Sometimes distinction and proportionality, as in the case of the Canadians in Ortona, causes the attacking force to restrain from using all the force they could when attacking a city. In other cases, such as the Battle of Stalingrad and the Battle of Berlin, both military forces considered evacuating civilians only to find it impractical.[12]

When Russian forces attacked Grozny in 1999, large amounts of artillery fire were used. The Russian Army handled the issue of civilian casualties by warning the inhabitants that they were going to launch an all-out assault on Grozny and requested that all civilians leave the city before the start of the artillery bombardment.[13]

Fighting in an urban environment can offer some advantages to a weaker defending force or to guerrilla fighters through ambush-induced attrition losses. The attacking army must account for three dimensions more often,[14] and consequently expend greater amounts of manpower in order to secure a myriad of structures, and mountains of rubble.

Ferroconcrete structures will be ruined by heavy bombardment, but it is very difficult to demolish such a building totally when it is well defended. Soviet forces had to fight room by room while defending the Red October Steel Factory during the Battle of Stalingrad, and in 1945, during the race to capture the Reichstag, despite heavy bombardment with artillery at point blank range (including 203 mm howitzers).[15]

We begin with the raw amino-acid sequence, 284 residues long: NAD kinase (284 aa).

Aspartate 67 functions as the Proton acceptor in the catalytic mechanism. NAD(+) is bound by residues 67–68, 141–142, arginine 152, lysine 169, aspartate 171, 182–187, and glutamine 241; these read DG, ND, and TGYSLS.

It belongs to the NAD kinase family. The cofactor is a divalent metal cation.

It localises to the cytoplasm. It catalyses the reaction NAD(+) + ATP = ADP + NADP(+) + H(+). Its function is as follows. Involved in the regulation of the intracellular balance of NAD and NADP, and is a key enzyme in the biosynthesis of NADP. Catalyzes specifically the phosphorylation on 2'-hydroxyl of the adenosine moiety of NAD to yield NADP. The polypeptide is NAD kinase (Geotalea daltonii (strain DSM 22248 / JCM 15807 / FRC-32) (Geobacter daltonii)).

It is also difficult to destroy underground or heavily fortified structures such as bunkers and utility tunnels; during the Battle of Budapest in 1944 fighting broke out in the sewers, as both Axis and Soviet troops used them for troop movements.

Urban warfare tactics

Urban warfare is fought within the constraints of the urban terrain.
Home Army soldiers assault a fortified house in downtown Warsaw during the Warsaw Uprising of 1944.

The characteristics of an average city include tall buildings, narrow alleys, sewage tunnels and possibly a subway system. Defenders may have the advantage of detailed local knowledge of the area, right down to the layout inside of buildings and means of travel not shown on maps.

The buildings can provide excellent sniping posts while alleys and rubble-filled streets are ideal for planting booby traps. Defenders can move from one part of the city to another undetected using tunnels and spring ambushes.